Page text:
Welcome to the World Heritage town of Luang Prabang
Welcome to Luang Prabang!
Luang Prabang, the ancient capital of Luang Prabang Province in northern Laos, lies in a valley at the confluence of the Mekong and Nam Khan rivers. Inhabited for thousands of years, it was the royal capital of the country until 1975. It’s known for its many Buddhist temples, including the gilded Wat Xieng Thong, dating to the 16th century, and Wat Mai, once the residence of the head of Laotian Buddhism
Luang Prabang was listed the World Heritage Site in 1995 for unique and “remarkably” well preserved architectural, religious and cultural heritage, a blend of the rural and urban developments over several centuries, including the French colonial influences during the 19th and 20th centuries.
XIENGTHONG TEMPLE (Wat Xieng Thong)
Built during the 16th century by King Saya Setthathirath and completed in 1560, Xieng Thong Temple is one of the most interesting examples of traditional Lao art and Buddhist architecture. The ornate carved and gilded funeral vehicle of the former king is kept in one of the buildings in the temple grounds. It is well worth visiting and paying your respects to this temple while in Luang Prabang. This temple was used to organize the highest Royal Ceremonies and houses the bones of King Sisavangvong. The intricate golden facades, colorful murals, glass mosaics and unique three tiered roof make this one of the most beautiful temples in Asia.
THAT CHOMSI – PHOUSI MOUNTAIN
Incredible Mountain it’s located in centre of town visitors will need to climb 328 zigzag stairs up to the top of the Mountain from there you will see a perfect 360 panoramic view of the whole city. Mount Phousi is Luang Prabang Holy Mountain, and at its very top sites the 20 m high Wat Chomsi stupa. Located in the center of Luang Prabang’s old town with the Mekong River on one side, and Nam Khan River on the other.
ROYAL PALACE MUSEUM
Located in the heart of Luang Prabang, the Royal Palace Museum was first constructed in 1904 in the French colonial era. Visit the museum and see the real “Prabang” Buddha image. Pha Bang lives is an easy-to-miss little room surrounded by engraved elephant tusks and three silk screens embroidered by the former queen. To find it, walk east along the palace’s exterior south terrace and peep in between the bars at the eastern end. Note that persistent rumors claims that the image on display here is stored in a vault in Vientiane. The ‘real’ one supposedly has gold leaf over the eyes and a hole drilled through one ankle.
TAD KUANG SI WATERFALL
In the dry season the water at Kuang Si (pictured here) takes on a bluish hue, owing to the presence of minerals like copper. In the wet season the water is a deep green and you can hear the sound of the falls well before you can see them. Look for signs indicating pools for swimming; nearby, you’ll find changing rooms. You can also visit the Bear Rescue Center in the Kuang Si Waterfall.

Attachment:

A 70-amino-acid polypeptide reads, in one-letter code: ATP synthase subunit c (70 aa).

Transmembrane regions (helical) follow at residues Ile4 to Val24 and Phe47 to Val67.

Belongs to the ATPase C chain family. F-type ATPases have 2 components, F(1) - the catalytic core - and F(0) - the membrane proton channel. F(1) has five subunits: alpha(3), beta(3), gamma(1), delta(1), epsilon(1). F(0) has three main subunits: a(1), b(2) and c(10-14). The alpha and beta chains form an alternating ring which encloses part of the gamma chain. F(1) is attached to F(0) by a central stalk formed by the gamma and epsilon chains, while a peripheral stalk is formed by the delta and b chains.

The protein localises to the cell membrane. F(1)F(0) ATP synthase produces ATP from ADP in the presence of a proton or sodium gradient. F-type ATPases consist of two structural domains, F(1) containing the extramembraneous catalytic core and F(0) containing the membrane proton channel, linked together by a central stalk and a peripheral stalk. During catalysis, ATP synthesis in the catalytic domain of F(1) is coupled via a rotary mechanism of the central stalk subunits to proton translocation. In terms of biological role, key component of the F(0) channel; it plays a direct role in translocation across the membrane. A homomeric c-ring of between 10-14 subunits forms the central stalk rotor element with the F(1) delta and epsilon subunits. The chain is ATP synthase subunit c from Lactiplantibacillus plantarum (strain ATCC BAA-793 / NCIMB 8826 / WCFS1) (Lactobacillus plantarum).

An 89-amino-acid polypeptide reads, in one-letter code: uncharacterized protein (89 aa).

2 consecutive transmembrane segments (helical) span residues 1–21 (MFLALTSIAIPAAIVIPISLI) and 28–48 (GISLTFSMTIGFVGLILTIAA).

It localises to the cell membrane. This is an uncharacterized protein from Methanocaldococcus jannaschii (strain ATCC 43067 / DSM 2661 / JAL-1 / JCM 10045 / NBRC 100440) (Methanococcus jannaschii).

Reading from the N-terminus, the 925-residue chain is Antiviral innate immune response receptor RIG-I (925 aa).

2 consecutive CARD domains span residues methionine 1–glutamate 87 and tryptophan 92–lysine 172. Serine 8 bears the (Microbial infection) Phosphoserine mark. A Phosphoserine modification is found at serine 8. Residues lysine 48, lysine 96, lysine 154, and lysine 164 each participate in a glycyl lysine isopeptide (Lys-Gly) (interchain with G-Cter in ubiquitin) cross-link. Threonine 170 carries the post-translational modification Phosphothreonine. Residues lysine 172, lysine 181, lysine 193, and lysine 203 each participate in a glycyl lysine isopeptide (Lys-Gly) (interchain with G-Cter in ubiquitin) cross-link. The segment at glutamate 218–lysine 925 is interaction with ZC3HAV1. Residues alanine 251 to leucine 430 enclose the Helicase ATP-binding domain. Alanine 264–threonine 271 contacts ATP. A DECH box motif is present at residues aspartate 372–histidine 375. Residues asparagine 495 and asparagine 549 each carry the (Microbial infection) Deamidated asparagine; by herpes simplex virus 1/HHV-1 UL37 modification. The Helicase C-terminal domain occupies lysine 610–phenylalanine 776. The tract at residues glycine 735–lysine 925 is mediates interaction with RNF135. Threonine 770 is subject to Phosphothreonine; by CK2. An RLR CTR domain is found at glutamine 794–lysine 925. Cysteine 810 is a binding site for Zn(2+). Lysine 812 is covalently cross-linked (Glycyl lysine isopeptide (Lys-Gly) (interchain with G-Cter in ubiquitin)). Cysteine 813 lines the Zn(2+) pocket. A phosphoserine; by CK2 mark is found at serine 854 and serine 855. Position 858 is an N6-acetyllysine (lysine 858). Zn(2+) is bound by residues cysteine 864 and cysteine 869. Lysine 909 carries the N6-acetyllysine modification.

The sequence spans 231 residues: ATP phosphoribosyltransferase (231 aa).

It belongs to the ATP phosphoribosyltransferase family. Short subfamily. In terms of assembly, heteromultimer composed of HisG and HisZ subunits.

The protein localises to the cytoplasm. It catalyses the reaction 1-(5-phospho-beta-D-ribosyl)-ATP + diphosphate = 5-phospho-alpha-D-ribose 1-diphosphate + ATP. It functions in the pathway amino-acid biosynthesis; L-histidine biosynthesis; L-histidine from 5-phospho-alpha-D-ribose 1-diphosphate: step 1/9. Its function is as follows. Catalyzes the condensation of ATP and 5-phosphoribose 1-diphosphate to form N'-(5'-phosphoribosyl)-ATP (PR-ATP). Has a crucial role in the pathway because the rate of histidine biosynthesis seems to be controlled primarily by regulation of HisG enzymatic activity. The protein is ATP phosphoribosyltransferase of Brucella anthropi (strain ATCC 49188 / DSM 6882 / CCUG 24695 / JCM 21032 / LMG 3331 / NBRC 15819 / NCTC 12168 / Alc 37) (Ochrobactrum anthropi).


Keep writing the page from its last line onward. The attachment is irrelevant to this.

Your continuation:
TAD SAE WATERFALL
These falls feature smaller cascades on a wider tributary. The area around the falls is more built-up than Kuang Si, and there are decks crisscrossing the water where you can relax and enjoy the sights and sounds. Nearby, an elephant park offers visitors the chance to meet, feed, and even ride Asian elephants. Tad Sae requires a ride out of town and then a short trip down the Nam Khan river in a traditional longboat. Tuk-tuks regularly make the 14km trip to the boat launch area and continue to take the boat to the main waterfall about 8 minutes. And also you can go by bicycle takes around 45 minutes. Tad Sae can be dry or mostly dry from February to July, so be sure to check before you go.
ALMS GIVING CEREMONY
The UNESCO World Heritage City of Luang Prabang is the perfect place to see one of the most sacred Lao traditions, the Buddhist Alms Giving Ceremony. Despite being a highly revered ritual for locals, visitors are encouraged to be involved as long as a level of respect is maintained throughout. Alms giving takes place daily as the sun rises, beginning on the main street of Luang Prabang before spreading out to all the side streets. You should buy your offerings (usually food) in advance and arrive with plenty of time to spare as it’s considered very offensive to disrupt the ceremony once it has commenced. Follow the guidance of the locals by kneeling down ready to give your offering to the monks; most common gifts include rice, fresh fruit and traditional sweet snacks. The idea of the alms giving is for the Buddhist monks to make merit and also to collect food for their one meal of a day.
SLOW BOAT & RIVER CRUISE
The waters of the Mekong have for centuries been the major highways in this region, carrying goods, people and ideas up through the heart of Laos. Even today, boat traffic is a busy part of the Mekong. If you like, charter a boat and have your own trip, stopping and looking at what takes your fancy. You can dine on the river or just laze with your camera at the ready. Many popular spots are accessible by boat (some, like a Tad Sae Waterfall and Tham Ting Cave are only accessible by boat). Consider, too, simply hiring a boat to cross the Mekong to visit Chomphet district for a great perspective on the city from across the river. Or take a spectacular sunset cruise to relax and take in the natural beauty.
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